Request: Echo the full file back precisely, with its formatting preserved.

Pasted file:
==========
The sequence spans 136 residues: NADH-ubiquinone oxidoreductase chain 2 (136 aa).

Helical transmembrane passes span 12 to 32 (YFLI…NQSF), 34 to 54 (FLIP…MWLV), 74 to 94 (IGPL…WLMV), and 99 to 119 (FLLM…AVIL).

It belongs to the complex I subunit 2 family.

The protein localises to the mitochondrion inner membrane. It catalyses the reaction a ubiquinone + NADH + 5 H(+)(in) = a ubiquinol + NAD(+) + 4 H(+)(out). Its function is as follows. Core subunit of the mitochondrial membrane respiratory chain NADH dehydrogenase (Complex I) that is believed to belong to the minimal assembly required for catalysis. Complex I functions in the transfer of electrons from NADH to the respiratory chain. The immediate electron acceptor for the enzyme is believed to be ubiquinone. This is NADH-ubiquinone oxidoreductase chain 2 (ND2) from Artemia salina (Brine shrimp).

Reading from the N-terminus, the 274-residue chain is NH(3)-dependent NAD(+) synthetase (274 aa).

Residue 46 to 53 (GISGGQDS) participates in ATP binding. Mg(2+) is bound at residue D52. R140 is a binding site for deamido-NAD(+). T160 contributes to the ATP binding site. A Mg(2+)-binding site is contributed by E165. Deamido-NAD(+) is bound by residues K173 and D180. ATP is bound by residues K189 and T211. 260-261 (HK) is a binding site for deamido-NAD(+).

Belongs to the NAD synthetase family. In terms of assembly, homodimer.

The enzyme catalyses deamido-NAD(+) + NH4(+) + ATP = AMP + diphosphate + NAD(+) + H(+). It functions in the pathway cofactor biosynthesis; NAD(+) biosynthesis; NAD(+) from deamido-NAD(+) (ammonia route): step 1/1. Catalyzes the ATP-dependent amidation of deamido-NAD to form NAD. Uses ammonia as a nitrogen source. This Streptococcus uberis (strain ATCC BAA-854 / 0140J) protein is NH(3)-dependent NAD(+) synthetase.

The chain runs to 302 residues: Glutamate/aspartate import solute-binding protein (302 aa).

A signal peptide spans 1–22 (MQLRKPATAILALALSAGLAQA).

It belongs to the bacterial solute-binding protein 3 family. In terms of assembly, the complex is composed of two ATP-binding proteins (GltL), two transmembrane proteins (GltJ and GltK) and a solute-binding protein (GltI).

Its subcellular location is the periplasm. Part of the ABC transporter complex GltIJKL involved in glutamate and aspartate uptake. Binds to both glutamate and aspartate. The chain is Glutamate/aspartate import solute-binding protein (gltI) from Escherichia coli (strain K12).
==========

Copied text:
The sequence spans 136 residues: NADH-ubiquinone oxidoreductase chain 2 (136 aa).

Helical transmembrane passes span 12 to 32 (YFLI…NQSF), 34 to 54 (FLIP…MWLV), 74 to 94 (IGPL…WLMV), and 99 to 119 (FLLM…AVIL).

It belongs to the complex I subunit 2 family.

The protein localises to the mitochondrion inner membrane. It catalyses the reaction a ubiquinone + NADH + 5 H(+)(in) = a ubiquinol + NAD(+) + 4 H(+)(out). Its function is as follows. Core subunit of the mitochondrial membrane respiratory chain NADH dehydrogenase (Complex I) that is believed to belong to the minimal assembly required for catalysis. Complex I functions in the transfer of electrons from NADH to the respiratory chain. The immediate electron acceptor for the enzyme is believed to be ubiquinone. This is NADH-ubiquinone oxidoreductase chain 2 (ND2) from Artemia salina (Brine shrimp).

Reading from the N-terminus, the 274-residue chain is NH(3)-dependent NAD(+) synthetase (274 aa).

Residue 46 to 53 (GISGGQDS) participates in ATP binding. Mg(2+) is bound at residue D52. R140 is a binding site for deamido-NAD(+). T160 contributes to the ATP binding site. A Mg(2+)-binding site is contributed by E165. Deamido-NAD(+) is bound by residues K173 and D180. ATP is bound by residues K189 and T211. 260-261 (HK) is a binding site for deamido-NAD(+).

Belongs to the NAD synthetase family. In terms of assembly, homodimer.

The enzyme catalyses deamido-NAD(+) + NH4(+) + ATP = AMP + diphosphate + NAD(+) + H(+). It functions in the pathway cofactor biosynthesis; NAD(+) biosynthesis; NAD(+) from deamido-NAD(+) (ammonia route): step 1/1. Catalyzes the ATP-dependent amidation of deamido-NAD to form NAD. Uses ammonia as a nitrogen source. This Streptococcus uberis (strain ATCC BAA-854 / 0140J) protein is NH(3)-dependent NAD(+) synthetase.

The chain runs to 302 residues: Glutamate/aspartate import solute-binding protein (302 aa).

A signal peptide spans 1–22 (MQLRKPATAILALALSAGLAQA).

It belongs to the bacterial solute-binding protein 3 family. In terms of assembly, the complex is composed of two ATP-binding proteins (GltL), two transmembrane proteins (GltJ and GltK) and a solute-binding protein (GltI).

Its subcellular location is the periplasm. Part of the ABC transporter complex GltIJKL involved in glutamate and aspartate uptake. Binds to both glutamate and aspartate. The chain is Glutamate/aspartate import solute-binding protein (gltI) from Escherichia coli (strain K12).